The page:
Citation: Staderini F, Foppa C, Minuzzo A, Badii B, Qirici E, Trallori G, Mallardi B, Lami G, Macrì G, Bonanomi A, Bagnoli S, Perigli G, Cianchi F. Robotic rectal surgery: State of the art. World J Gastrointest Oncol 2016; 8(11): 757-771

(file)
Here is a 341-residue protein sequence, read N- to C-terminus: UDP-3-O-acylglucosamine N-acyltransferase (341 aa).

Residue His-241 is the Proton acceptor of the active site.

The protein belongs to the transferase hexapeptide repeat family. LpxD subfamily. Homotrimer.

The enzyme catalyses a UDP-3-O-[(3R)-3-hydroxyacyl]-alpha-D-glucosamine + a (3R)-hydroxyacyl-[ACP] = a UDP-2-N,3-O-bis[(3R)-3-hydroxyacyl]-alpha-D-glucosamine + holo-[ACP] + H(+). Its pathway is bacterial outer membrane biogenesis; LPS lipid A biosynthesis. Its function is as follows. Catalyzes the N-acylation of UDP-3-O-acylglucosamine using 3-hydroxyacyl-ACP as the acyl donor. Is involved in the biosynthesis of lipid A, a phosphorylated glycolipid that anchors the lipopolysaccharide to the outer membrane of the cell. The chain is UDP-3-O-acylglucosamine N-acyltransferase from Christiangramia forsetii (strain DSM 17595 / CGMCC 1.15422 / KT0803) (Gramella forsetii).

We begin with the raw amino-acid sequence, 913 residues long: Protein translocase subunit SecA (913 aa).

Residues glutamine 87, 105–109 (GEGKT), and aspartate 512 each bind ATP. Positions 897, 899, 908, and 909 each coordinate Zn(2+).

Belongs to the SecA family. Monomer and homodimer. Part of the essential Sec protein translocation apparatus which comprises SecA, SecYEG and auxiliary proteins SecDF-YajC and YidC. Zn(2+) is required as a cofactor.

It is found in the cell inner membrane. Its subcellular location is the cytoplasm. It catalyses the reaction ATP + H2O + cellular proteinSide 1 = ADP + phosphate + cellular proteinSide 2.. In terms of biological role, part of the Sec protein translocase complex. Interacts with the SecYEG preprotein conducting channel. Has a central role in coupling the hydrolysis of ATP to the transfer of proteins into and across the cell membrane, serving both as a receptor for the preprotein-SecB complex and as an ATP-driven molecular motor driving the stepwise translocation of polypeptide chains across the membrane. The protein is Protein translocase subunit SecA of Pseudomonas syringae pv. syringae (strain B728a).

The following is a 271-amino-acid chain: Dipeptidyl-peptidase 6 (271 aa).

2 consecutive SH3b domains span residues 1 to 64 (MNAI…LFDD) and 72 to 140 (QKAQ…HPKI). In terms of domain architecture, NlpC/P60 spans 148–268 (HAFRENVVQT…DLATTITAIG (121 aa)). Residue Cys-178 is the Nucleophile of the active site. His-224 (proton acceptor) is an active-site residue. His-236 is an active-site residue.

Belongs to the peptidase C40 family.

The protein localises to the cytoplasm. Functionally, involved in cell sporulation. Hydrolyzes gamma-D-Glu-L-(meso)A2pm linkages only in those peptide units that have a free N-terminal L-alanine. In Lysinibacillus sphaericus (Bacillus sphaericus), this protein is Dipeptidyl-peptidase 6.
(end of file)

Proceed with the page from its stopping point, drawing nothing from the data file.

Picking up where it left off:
Laparoscopic colorectal surgery has progressively expanded since a number of randomized controlled trials (RCTs)[1-3], review articles[4,5], meta-analysis and case series have demonstrated its better postoperative outcomes when compared to open surgery. However, laparoscopic surgery has some technical limitations such as poor ergonomics, 2-dimension view, coning and fulcrum effect, that may influence surgery in narrow anatomical fields such as in the pelvis during rectal surgery. The need to overcome these limitations leads to the development of robotic platforms. The da Vinci robotic surgical system is the only totally robotic platform available. After approval by Food and Drug Administration in 2000, its use progressively spreaded as demonstrated by the increasing number of publications. Three-D high definition vision, wrist-like movement of instruments (endowristTM), stable camera holding, motion filter for tremor-free surgery and improved ergonomics for the surgeon are the advantages of the robotic system that may make rectal surgery more affordable and theoretically should provide better outcomes for the patient. Although the positive feedback is by the surgeons, there is still no evidence in literature about the superiority of robotic rectal surgery when compared to traditional laparoscopy. The aim of this study was to review the rapidly expanding literature in order to focus on the current state and assess any benefits of robotic rectal cancer surgery.